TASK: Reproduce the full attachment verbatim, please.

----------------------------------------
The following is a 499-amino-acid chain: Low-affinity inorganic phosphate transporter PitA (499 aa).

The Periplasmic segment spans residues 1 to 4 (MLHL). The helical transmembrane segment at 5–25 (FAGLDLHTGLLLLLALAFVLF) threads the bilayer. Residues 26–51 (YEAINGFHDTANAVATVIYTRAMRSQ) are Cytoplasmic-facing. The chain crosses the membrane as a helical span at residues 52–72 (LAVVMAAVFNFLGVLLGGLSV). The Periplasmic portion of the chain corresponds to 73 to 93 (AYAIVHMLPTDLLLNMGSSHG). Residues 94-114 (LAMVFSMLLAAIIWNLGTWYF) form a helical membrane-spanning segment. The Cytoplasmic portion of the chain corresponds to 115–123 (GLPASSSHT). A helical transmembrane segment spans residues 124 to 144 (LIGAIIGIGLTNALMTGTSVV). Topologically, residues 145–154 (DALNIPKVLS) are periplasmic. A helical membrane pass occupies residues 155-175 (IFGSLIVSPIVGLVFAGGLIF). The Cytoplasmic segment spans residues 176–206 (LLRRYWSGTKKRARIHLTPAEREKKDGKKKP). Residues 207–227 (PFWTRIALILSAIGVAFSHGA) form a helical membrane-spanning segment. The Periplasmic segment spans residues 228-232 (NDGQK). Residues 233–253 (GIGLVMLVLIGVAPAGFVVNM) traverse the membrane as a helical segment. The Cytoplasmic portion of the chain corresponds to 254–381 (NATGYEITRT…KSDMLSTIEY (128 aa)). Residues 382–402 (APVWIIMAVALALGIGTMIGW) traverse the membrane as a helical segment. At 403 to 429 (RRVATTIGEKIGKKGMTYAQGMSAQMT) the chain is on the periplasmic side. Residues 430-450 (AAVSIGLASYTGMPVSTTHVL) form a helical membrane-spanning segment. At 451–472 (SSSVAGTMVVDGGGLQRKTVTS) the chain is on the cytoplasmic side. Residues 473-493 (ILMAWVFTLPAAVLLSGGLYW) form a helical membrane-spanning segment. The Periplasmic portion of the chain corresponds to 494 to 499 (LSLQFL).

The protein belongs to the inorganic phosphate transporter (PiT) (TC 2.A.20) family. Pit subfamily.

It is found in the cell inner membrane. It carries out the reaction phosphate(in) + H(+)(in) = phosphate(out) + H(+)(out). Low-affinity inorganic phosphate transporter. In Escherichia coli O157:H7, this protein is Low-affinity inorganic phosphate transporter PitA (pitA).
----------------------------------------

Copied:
The following is a 499-amino-acid chain: Low-affinity inorganic phosphate transporter PitA (499 aa).

The Periplasmic segment spans residues 1 to 4 (MLHL). The helical transmembrane segment at 5–25 (FAGLDLHTGLLLLLALAFVLF) threads the bilayer. Residues 26–51 (YEAINGFHDTANAVATVIYTRAMRSQ) are Cytoplasmic-facing. The chain crosses the membrane as a helical span at residues 52–72 (LAVVMAAVFNFLGVLLGGLSV). The Periplasmic portion of the chain corresponds to 73 to 93 (AYAIVHMLPTDLLLNMGSSHG). Residues 94-114 (LAMVFSMLLAAIIWNLGTWYF) form a helical membrane-spanning segment. The Cytoplasmic portion of the chain corresponds to 115–123 (GLPASSSHT). A helical transmembrane segment spans residues 124 to 144 (LIGAIIGIGLTNALMTGTSVV). Topologically, residues 145–154 (DALNIPKVLS) are periplasmic. A helical membrane pass occupies residues 155-175 (IFGSLIVSPIVGLVFAGGLIF). The Cytoplasmic segment spans residues 176–206 (LLRRYWSGTKKRARIHLTPAEREKKDGKKKP). Residues 207–227 (PFWTRIALILSAIGVAFSHGA) form a helical membrane-spanning segment. The Periplasmic segment spans residues 228-232 (NDGQK). Residues 233–253 (GIGLVMLVLIGVAPAGFVVNM) traverse the membrane as a helical segment. The Cytoplasmic portion of the chain corresponds to 254–381 (NATGYEITRT…KSDMLSTIEY (128 aa)). Residues 382–402 (APVWIIMAVALALGIGTMIGW) traverse the membrane as a helical segment. At 403 to 429 (RRVATTIGEKIGKKGMTYAQGMSAQMT) the chain is on the periplasmic side. Residues 430-450 (AAVSIGLASYTGMPVSTTHVL) form a helical membrane-spanning segment. At 451–472 (SSSVAGTMVVDGGGLQRKTVTS) the chain is on the cytoplasmic side. Residues 473-493 (ILMAWVFTLPAAVLLSGGLYW) form a helical membrane-spanning segment. The Periplasmic portion of the chain corresponds to 494 to 499 (LSLQFL).

The protein belongs to the inorganic phosphate transporter (PiT) (TC 2.A.20) family. Pit subfamily.

It is found in the cell inner membrane. It carries out the reaction phosphate(in) + H(+)(in) = phosphate(out) + H(+)(out). Low-affinity inorganic phosphate transporter. In Escherichia coli O157:H7, this protein is Low-affinity inorganic phosphate transporter PitA (pitA).